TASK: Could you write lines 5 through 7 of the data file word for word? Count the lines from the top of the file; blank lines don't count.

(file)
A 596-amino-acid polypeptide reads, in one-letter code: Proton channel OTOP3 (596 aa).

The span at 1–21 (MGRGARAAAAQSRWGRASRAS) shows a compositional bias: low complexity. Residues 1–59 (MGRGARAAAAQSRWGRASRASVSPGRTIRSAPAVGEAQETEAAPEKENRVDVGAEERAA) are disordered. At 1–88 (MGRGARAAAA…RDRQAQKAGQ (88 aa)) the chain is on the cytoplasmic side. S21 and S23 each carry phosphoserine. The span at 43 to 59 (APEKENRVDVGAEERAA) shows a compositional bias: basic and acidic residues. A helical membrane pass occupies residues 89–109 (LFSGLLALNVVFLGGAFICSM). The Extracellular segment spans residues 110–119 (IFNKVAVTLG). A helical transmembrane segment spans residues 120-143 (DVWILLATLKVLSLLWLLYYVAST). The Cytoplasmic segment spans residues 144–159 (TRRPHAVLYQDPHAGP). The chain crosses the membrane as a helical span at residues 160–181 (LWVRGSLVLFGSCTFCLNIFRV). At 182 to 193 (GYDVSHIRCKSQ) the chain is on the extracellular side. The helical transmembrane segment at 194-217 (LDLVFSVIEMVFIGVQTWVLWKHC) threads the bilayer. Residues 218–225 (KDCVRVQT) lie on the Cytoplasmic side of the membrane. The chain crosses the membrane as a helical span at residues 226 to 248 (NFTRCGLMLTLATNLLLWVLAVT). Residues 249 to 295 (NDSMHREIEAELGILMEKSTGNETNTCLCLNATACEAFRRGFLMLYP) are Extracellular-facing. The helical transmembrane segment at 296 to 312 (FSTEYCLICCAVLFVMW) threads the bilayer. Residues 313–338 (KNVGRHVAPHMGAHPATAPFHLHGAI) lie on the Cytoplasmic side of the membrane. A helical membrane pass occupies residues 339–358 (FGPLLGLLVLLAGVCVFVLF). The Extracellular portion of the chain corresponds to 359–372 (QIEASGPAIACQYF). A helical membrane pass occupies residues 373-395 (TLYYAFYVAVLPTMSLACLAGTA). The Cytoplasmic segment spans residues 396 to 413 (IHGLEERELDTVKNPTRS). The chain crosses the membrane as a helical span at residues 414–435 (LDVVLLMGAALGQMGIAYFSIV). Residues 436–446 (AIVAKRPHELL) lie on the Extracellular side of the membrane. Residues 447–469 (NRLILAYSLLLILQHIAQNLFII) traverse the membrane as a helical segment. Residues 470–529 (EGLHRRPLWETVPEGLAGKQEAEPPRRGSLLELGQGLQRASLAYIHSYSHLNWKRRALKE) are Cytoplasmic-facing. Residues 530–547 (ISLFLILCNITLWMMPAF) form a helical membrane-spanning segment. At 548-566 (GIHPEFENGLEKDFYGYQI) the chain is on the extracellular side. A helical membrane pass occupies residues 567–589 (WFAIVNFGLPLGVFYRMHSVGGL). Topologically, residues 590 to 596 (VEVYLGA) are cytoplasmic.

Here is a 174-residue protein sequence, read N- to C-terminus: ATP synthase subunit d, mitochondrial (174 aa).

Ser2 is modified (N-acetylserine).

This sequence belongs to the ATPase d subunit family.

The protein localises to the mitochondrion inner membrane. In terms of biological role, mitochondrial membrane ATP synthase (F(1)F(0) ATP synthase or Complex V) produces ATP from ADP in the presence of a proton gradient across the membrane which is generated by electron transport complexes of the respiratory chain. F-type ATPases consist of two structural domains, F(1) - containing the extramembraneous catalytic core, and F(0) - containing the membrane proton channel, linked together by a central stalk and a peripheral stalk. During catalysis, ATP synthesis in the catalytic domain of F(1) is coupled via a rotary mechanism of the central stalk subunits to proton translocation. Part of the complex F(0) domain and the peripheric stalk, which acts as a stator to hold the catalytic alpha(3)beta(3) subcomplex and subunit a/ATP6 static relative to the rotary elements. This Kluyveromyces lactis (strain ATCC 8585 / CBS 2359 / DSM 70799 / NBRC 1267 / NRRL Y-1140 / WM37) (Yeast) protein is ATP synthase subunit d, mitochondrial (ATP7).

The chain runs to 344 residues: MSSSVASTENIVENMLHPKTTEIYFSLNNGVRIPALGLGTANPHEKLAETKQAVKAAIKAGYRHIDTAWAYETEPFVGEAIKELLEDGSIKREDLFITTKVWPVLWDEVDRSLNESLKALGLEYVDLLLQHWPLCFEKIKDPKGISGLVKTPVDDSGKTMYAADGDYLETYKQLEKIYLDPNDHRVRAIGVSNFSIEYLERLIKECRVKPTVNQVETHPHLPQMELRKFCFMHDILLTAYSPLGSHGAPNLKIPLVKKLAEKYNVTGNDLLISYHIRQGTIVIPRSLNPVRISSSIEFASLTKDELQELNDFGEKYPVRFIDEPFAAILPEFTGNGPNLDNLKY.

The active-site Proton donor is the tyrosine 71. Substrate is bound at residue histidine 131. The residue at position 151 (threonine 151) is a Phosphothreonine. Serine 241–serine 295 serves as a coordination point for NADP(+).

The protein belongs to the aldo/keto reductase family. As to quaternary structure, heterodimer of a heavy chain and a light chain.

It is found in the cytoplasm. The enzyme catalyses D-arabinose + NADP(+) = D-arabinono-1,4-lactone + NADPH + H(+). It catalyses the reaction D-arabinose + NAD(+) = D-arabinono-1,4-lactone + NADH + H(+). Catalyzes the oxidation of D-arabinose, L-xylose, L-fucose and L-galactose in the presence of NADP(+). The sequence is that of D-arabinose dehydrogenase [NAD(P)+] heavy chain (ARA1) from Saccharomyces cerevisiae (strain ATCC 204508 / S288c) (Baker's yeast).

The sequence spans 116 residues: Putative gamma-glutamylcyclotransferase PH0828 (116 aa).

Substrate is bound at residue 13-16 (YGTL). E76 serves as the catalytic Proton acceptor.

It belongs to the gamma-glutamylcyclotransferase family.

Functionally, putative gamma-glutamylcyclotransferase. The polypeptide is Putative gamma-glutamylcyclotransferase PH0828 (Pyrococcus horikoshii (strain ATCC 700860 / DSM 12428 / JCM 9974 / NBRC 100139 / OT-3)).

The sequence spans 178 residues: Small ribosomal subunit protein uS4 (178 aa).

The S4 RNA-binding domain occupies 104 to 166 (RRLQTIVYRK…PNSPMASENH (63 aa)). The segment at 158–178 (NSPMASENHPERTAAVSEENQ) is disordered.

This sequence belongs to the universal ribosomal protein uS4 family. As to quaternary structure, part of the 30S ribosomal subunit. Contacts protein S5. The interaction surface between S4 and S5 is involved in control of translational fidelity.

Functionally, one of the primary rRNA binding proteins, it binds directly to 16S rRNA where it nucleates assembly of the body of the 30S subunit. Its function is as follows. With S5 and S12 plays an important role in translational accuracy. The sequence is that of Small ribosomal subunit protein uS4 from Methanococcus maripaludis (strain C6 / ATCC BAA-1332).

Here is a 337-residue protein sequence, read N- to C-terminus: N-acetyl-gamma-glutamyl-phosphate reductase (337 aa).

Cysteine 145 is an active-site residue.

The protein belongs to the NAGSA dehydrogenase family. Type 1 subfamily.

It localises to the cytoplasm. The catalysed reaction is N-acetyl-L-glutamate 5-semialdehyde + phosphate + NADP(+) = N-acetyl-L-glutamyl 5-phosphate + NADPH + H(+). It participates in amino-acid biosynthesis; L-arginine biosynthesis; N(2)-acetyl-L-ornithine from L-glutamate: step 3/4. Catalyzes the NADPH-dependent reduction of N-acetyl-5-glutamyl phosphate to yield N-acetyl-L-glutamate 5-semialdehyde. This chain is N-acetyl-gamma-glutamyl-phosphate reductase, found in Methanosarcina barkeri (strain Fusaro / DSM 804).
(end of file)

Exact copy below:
This sequence belongs to the ATPase d subunit family.

The protein localises to the mitochondrion inner membrane. In terms of biological role, mitochondrial membrane ATP synthase (F(1)F(0) ATP synthase or Complex V) produces ATP from ADP in the presence of a proton gradient across the membrane which is generated by electron transport complexes of the respiratory chain. F-type ATPases consist of two structural domains, F(1) - containing the extramembraneous catalytic core, and F(0) - containing the membrane proton channel, linked together by a central stalk and a peripheral stalk. During catalysis, ATP synthesis in the catalytic domain of F(1) is coupled via a rotary mechanism of the central stalk subunits to proton translocation. Part of the complex F(0) domain and the peripheric stalk, which acts as a stator to hold the catalytic alpha(3)beta(3) subcomplex and subunit a/ATP6 static relative to the rotary elements. This Kluyveromyces lactis (strain ATCC 8585 / CBS 2359 / DSM 70799 / NBRC 1267 / NRRL Y-1140 / WM37) (Yeast) protein is ATP synthase subunit d, mitochondrial (ATP7).

The chain runs to 344 residues: MSSSVASTENIVENMLHPKTTEIYFSLNNGVRIPALGLGTANPHEKLAETKQAVKAAIKAGYRHIDTAWAYETEPFVGEAIKELLEDGSIKREDLFITTKVWPVLWDEVDRSLNESLKALGLEYVDLLLQHWPLCFEKIKDPKGISGLVKTPVDDSGKTMYAADGDYLETYKQLEKIYLDPNDHRVRAIGVSNFSIEYLERLIKECRVKPTVNQVETHPHLPQMELRKFCFMHDILLTAYSPLGSHGAPNLKIPLVKKLAEKYNVTGNDLLISYHIRQGTIVIPRSLNPVRISSSIEFASLTKDELQELNDFGEKYPVRFIDEPFAAILPEFTGNGPNLDNLKY.